23 St. James’s Street London SW1A 1HA www.sakenohana.com
Literally meaning ‘Sake Flower’, Sake No Hana has had a recent facelift, transforming the ground floor entrance with a little cocktail bar. Gone are the Japanese Tatami tables which have made way for a more slick dining room, concentrating on normal seating with an open kitchen prep area poised for showmanship.
I am devotee of all things ‘Alan Yau’ – Godfather restaurateur-cum-visionary whose successes include Wagamama, Hakkasan, Yauatcha, Sake No Hana, Busaba Eathai, Cha Cha Moon and Italian Artisanal bakery Princi. The man is a genius and I love every single one of his creations, although no longer owned by Yau, Hakkasan is one of my all-time favourite restaurants in the world and it has also become a favourite of every single person I have ever taken there over years. However I have never been to Sake No Hana to date… I don’t know why it never happened, but it just never happened.
You wouldn’t expect a restaurant to have escalators inside, but they do at Sake No Hana and once at the top the dining room reminds me of a Swedish sauna with wood clad walls and flooring, all earth-Motherish and soothing. A vast contrast from the electric blue lights and dark black panelling of the slick, chic interior of Yau’s Hakkasan design choice.
Service is impeccable and polished and the menu, courtesy of Chef Daisuke Hayashi, is several pages long but features lots of traditional dishes like ‘Shabu Shabu’ as well as the more common Robata grill selections and a huge selection of assorted Tempuras. We chose an assortment of dishes including seared razor clams with wasabi and soya, rib-beef tataki, braised aubergine with duck, seared tuna and green tea soba salad, Iberico pork and ribeye beef Shabu Shabu and a selection of sushi including the crunchy Alaskan snow crab maki rolls.
At first bite the razor clams are delicate and sweet and accompanying wasabi and soya dressing is pleasant and not overpowering in anyway. Beef tataki is as it should be with thinly sliced slivers of raw beef with a delicious sesame dressing and the thick ruby slices of seared tuna are a delight accompanied by green tea soba noodle salad, which is nice enough although the yoghurt like dressing seems a little out of place.
The braised aubergine with duck is a real triumph served in a small bowl with dainty cubes of aubergine in a deep and glossy sauce and sitting underneath them hides a little shredded duck and red bean paste. The duck has imparted a meaty rich flavour into the sauce and the whole thing is just beyond delicious.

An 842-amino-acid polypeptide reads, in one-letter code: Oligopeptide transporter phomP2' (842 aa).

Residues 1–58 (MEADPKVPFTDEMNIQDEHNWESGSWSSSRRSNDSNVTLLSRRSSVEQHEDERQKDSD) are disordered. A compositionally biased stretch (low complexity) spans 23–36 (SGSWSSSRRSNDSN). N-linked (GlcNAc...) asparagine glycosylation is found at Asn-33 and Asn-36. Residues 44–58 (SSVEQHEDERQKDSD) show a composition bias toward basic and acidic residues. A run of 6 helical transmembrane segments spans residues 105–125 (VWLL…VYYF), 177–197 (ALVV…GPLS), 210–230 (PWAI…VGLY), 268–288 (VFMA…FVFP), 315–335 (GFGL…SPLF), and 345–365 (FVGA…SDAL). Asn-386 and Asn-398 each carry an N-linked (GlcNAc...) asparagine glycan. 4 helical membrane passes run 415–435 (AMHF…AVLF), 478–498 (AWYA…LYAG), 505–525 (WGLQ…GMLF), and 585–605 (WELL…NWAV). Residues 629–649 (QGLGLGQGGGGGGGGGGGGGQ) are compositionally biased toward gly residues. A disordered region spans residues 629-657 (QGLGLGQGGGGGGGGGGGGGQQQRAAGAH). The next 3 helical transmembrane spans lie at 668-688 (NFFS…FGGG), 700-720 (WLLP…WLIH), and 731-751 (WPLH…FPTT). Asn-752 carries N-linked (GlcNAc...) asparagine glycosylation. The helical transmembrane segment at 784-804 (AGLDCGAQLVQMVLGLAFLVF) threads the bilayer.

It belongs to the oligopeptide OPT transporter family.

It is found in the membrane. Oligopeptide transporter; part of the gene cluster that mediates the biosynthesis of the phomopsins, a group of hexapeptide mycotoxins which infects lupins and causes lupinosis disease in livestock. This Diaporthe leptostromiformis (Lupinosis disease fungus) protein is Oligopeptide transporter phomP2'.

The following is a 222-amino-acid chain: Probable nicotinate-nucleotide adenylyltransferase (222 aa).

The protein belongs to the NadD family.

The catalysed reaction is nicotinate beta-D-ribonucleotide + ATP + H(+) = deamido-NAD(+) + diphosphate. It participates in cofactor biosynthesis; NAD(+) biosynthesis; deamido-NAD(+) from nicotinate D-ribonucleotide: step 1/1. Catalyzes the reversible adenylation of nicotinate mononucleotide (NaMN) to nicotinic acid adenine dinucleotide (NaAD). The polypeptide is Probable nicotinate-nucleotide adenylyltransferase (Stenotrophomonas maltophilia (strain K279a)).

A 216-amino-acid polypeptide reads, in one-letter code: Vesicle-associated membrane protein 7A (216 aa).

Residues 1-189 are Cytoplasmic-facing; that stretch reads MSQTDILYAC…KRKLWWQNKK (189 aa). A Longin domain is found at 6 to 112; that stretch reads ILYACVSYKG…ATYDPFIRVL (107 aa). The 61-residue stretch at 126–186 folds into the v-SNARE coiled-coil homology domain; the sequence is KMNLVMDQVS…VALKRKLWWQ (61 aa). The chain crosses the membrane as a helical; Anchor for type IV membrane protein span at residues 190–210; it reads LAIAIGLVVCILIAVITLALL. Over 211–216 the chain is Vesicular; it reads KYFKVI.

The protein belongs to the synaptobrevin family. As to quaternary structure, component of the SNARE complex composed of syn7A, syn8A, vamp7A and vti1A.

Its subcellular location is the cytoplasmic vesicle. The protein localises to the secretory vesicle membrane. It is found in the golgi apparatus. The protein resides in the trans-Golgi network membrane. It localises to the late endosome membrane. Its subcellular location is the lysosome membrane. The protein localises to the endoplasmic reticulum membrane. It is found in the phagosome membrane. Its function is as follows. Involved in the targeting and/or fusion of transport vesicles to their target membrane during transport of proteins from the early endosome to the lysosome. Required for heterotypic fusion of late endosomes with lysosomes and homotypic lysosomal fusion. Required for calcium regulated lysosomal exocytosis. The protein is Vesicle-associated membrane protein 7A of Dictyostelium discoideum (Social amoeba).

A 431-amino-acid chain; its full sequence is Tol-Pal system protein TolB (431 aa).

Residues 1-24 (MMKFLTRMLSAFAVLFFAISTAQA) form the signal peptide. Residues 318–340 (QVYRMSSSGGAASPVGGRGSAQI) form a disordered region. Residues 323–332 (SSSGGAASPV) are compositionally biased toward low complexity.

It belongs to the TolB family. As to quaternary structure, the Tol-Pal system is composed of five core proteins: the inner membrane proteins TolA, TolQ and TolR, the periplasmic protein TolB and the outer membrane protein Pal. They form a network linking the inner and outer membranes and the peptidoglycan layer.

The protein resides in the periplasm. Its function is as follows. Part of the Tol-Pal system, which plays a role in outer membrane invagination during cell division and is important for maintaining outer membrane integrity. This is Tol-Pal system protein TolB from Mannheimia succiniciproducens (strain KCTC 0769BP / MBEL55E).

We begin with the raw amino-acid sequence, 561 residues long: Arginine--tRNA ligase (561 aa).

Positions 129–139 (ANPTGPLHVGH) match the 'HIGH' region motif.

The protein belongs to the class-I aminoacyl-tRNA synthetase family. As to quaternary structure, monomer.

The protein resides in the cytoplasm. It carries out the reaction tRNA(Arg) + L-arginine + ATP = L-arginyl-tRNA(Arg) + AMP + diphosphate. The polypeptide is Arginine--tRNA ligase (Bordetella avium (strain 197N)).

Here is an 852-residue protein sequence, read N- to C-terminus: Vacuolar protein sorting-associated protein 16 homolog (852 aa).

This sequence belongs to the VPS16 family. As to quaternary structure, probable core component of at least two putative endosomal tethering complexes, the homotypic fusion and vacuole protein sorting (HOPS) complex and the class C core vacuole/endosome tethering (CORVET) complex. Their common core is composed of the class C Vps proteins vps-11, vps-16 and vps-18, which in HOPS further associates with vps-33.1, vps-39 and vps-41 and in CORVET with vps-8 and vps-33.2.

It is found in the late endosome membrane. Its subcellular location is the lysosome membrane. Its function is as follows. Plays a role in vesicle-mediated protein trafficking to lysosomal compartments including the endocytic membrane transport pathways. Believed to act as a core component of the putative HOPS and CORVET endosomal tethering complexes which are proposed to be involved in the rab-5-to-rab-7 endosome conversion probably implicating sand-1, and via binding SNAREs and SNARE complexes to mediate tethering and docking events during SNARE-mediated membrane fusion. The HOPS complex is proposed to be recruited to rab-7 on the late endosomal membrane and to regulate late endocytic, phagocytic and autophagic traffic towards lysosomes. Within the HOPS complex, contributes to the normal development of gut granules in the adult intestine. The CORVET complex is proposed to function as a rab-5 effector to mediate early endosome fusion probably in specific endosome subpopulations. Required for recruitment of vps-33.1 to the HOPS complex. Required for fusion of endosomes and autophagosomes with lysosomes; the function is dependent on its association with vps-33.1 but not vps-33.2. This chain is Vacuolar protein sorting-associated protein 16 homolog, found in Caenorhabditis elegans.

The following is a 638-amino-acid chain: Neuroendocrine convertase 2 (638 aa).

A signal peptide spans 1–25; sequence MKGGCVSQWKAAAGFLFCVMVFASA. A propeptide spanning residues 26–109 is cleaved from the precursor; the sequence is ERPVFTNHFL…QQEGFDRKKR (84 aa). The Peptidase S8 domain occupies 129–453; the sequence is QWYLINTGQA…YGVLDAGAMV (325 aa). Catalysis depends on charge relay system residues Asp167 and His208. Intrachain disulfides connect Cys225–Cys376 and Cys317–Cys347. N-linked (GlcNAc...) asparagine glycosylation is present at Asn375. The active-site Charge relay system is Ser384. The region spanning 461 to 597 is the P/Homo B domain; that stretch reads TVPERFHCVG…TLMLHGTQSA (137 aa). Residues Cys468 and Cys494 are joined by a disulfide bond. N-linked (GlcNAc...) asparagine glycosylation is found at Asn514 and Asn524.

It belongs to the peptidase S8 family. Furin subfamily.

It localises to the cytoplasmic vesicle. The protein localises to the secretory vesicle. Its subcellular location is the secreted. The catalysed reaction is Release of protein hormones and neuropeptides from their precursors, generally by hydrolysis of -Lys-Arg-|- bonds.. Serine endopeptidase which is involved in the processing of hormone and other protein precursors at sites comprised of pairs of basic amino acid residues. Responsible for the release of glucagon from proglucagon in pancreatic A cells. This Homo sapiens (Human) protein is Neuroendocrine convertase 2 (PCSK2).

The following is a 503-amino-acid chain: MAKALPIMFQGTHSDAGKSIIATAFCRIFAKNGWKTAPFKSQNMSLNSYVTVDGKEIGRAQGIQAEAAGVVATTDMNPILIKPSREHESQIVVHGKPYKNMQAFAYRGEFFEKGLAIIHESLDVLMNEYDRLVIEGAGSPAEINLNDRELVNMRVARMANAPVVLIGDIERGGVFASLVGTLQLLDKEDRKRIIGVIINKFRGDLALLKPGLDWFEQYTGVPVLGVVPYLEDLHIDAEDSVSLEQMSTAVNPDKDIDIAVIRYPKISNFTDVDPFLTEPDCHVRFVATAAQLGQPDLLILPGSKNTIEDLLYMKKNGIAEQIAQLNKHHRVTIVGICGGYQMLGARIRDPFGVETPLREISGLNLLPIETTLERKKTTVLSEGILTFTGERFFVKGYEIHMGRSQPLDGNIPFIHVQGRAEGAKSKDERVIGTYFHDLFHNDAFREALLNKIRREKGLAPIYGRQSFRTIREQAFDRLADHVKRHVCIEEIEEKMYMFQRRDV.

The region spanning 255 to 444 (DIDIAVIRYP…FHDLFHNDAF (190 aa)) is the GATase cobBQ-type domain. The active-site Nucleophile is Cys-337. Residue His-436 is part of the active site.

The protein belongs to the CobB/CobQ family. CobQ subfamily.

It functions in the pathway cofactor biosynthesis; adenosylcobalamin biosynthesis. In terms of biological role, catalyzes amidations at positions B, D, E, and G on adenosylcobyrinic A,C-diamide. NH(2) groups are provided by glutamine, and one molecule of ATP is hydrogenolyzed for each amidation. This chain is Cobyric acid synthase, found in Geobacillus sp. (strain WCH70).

I am very excited about the arrival of the Shabu Shabu, after my experience in Tokyo, getting to have it again in London will remind me of my wonderful trip around Japan last year. Top quality Iberico pork and ribeye beef, thinly sliced and assembled on a platter with some greens, including rocket. A bubbling cauldron of stock is placed on the table on top of a flame to keep the stock bubbling and hot.
I pile the vegetables and some of the meat into the broth and once cooked remove it ready for my first hit of taste explosion and I have to say I was a tad disappointed. The stock is the crux of this dish and although I could not fault the quality of ingredients, the stock was not packed with intense flavour and in fact was too bland to deliver the expected wow-factor, which at £37 a pop, can be disappointing.
The sushi, nigiri and maki rolls arrive and the superior quality of the fish is evident and each piece is expertly sliced and prepared, demonstrating the expert-hands of the in-house Sushi dons. What really impressed me was the freshness and incredible sweet flesh of the plump seared scallop nigiri and the deliciously crunchy Alaskan snow crab maki rolls. A rich green tea crème brulee and a gooey chocolate fondant give the meal a predictable but nevertheless enjoyable ending that leaves us very satisfied indeed.
Sake No Hana can definitely hold its own in St James. They are however, neither innovators nor trend-setters in the field of Japanese Cuisine and thankfully have steered well clear of the outdated trend ‘fusion’ dishes that seemed to sweep through pseudo-Japanese restaurants in London at one time. Instead, what they do offer is excellent sushi as well as some other great Japanese dishes and I really like what they are doing here.
Sake No Hana feels comfortable, intimate and not remotely pretentious like some of the other well known celeb-laden Japanese eateries (mentioning no names…) in the vicinity. So if you want great food, attentive service in an un-fussy environment than Sake No Hana is for you. But if WAG culture, drunk D-list celebrities and rude staff and generic service is what your after then head to Berkeley Street for your Sushi.